Mobile security is extremely important nowadays, particularly if users plan to use their smartphones for making payments. There are several mobile payment platforms and many offer fingerprint support to authenticate users. Now, credit card company MasterCard will allow users to identify themselves using this method as well as taking selfies as part of a trial software that was recently released. Apparently, 92% of their users would like to use either of these methods rather than entering passwords. Additionally, some passwords created by the users themselves might not be very secure and if they use them in multiple accounts, hackers might get access to a lot of information. Yet, there are some researchers that question if biometric methods can actually improve on security or if they can be hacked more easily.
The trial software is already available in the U.S. and the Netherlands, but this summer, the software will expand to additional markets including the UK, Canada, Belgium, Spain, Italy, France, Germany, Switzerland, Norway, Sweden, Finland and Denmark. It will be used to make online purchases although users will still need to provide some of their credit card details, so it can be downloaded for devices such as a PC, tablet or smartphone. The difference is that now, instead of typing a part of their passwords, they will get to choose between using their fingerprints or their faces to further identify themselves. If they choose the selfie method, they will be asked to blink at a certain moment to prevent being falsely identified by a still photo of them.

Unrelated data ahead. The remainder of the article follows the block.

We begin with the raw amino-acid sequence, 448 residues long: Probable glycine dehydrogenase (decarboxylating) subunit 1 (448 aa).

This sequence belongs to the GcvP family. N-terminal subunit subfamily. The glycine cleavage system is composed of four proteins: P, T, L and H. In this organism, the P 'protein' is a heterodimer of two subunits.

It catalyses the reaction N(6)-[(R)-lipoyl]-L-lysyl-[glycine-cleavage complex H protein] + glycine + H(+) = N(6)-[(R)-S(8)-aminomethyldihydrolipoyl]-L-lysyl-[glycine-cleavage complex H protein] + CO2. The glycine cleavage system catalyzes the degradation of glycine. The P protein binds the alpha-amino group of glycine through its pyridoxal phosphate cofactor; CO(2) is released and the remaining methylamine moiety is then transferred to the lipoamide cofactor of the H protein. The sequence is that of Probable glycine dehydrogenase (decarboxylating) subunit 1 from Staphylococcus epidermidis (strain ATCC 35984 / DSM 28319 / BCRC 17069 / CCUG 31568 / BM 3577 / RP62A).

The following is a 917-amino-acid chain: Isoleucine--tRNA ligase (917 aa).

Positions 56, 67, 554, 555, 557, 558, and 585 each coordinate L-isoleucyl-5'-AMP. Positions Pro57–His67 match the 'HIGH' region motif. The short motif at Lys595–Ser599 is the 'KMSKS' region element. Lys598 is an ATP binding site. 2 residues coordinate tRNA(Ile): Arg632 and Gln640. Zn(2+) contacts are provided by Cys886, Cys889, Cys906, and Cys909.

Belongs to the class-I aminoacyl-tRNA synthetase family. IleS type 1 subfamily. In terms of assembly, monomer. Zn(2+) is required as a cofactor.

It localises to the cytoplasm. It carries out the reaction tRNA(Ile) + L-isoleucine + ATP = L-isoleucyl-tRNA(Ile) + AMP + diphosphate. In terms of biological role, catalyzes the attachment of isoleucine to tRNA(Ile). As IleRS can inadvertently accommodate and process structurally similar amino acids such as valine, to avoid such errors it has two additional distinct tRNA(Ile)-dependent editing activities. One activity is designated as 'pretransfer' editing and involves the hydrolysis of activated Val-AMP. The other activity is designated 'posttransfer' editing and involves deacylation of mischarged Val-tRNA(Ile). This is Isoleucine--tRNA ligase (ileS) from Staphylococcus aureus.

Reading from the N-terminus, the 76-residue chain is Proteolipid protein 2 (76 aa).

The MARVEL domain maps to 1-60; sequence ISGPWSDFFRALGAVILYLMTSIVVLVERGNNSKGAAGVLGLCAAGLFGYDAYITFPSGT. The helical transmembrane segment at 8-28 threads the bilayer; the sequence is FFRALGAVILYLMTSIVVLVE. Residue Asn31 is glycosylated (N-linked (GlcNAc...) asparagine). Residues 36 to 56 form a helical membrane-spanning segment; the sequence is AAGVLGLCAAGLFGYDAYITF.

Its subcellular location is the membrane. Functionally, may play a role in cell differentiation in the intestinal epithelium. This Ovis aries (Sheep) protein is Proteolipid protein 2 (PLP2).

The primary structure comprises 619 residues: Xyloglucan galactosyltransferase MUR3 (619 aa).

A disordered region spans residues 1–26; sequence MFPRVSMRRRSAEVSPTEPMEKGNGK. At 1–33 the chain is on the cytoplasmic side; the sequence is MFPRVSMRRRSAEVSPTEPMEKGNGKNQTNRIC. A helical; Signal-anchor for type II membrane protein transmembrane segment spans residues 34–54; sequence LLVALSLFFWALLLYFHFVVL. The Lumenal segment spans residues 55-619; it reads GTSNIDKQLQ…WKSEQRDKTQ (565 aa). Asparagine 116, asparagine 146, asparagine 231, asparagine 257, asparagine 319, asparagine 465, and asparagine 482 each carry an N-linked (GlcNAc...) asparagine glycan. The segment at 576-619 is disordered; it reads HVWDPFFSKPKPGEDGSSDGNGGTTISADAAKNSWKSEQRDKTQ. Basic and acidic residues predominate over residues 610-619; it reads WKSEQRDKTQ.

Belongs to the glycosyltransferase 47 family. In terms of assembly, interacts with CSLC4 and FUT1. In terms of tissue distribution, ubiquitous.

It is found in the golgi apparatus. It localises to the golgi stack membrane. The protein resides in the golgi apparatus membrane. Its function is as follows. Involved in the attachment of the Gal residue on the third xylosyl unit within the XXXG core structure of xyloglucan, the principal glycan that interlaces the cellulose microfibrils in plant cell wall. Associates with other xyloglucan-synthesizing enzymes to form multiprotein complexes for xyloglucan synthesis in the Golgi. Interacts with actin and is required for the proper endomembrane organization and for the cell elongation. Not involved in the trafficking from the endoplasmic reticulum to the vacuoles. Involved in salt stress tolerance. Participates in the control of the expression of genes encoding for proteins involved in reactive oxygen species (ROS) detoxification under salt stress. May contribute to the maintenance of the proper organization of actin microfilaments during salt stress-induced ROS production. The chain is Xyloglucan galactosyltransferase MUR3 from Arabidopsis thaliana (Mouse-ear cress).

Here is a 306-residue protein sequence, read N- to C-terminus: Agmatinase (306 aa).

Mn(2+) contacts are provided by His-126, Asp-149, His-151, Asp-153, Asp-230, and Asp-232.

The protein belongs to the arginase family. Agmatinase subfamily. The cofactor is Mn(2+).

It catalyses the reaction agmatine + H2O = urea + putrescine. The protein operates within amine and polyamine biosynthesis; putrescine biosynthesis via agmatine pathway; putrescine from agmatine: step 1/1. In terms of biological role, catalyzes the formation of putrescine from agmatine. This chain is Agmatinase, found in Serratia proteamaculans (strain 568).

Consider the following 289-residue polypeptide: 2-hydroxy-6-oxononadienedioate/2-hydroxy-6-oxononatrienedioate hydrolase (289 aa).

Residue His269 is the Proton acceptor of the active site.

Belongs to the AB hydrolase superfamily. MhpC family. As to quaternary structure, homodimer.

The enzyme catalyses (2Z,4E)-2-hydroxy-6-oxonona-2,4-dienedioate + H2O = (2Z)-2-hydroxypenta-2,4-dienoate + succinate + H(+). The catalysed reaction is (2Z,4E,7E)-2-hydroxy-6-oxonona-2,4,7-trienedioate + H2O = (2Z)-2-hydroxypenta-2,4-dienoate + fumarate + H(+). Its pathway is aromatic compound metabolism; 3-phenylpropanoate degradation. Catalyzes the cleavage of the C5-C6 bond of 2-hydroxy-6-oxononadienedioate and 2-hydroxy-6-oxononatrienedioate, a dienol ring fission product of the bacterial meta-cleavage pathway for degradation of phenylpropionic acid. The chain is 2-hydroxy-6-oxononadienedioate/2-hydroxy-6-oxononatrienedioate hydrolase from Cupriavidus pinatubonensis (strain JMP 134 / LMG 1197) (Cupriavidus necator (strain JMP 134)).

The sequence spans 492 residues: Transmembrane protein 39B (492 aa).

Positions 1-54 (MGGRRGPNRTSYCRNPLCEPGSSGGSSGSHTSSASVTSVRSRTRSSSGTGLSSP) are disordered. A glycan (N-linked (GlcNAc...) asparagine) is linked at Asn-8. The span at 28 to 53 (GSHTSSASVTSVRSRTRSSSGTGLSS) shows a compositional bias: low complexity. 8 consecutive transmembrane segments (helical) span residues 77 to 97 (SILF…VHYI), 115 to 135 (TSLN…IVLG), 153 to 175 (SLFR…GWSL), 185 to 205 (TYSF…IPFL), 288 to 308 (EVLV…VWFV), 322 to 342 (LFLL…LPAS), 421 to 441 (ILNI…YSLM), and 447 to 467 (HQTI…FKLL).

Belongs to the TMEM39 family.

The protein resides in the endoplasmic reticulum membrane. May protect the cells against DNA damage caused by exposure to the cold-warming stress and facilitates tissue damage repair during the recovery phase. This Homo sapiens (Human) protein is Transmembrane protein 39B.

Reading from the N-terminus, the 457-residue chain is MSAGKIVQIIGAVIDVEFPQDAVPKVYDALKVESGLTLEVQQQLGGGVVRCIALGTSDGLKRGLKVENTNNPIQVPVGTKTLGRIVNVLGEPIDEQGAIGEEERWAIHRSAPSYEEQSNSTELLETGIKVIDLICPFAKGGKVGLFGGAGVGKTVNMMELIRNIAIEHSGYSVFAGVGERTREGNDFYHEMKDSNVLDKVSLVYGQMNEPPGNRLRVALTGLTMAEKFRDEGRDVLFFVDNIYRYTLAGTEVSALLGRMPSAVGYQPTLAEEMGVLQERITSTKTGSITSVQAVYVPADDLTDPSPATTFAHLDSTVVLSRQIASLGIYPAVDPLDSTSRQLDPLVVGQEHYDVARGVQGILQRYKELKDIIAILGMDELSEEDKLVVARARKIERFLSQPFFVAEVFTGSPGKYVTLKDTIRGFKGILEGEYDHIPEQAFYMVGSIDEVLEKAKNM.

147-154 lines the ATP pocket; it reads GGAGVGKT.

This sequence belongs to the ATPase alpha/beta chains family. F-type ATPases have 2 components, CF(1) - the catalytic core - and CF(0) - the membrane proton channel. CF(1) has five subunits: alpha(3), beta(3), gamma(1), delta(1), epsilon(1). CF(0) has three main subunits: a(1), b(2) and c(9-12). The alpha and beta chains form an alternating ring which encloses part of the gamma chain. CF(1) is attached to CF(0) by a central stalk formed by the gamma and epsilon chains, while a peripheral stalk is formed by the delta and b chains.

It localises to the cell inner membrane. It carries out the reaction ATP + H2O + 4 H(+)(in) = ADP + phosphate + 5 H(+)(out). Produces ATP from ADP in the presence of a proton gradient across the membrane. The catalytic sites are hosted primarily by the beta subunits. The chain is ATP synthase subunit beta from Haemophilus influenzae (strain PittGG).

While some researchers have stated that data from fingerprints or a photo might be compromised, MasterCard insists that this data won't be transmitted to be intercepted, stolen or used by anyone else, so they are confident of its security. The problem with online payments is that the card doesn't need to be present, thus, they are more susceptible to fraud and companies have to charge more for each transaction, if the system is secure enough, then maybe companies wouldn't have to make those extra charges. Making a facial scan identify a user is not something new, some operating systems like Android already used this feature to unlock some devices and software should ultimately get better to recognize faces, after all, biometric sensors are more commonly used each day.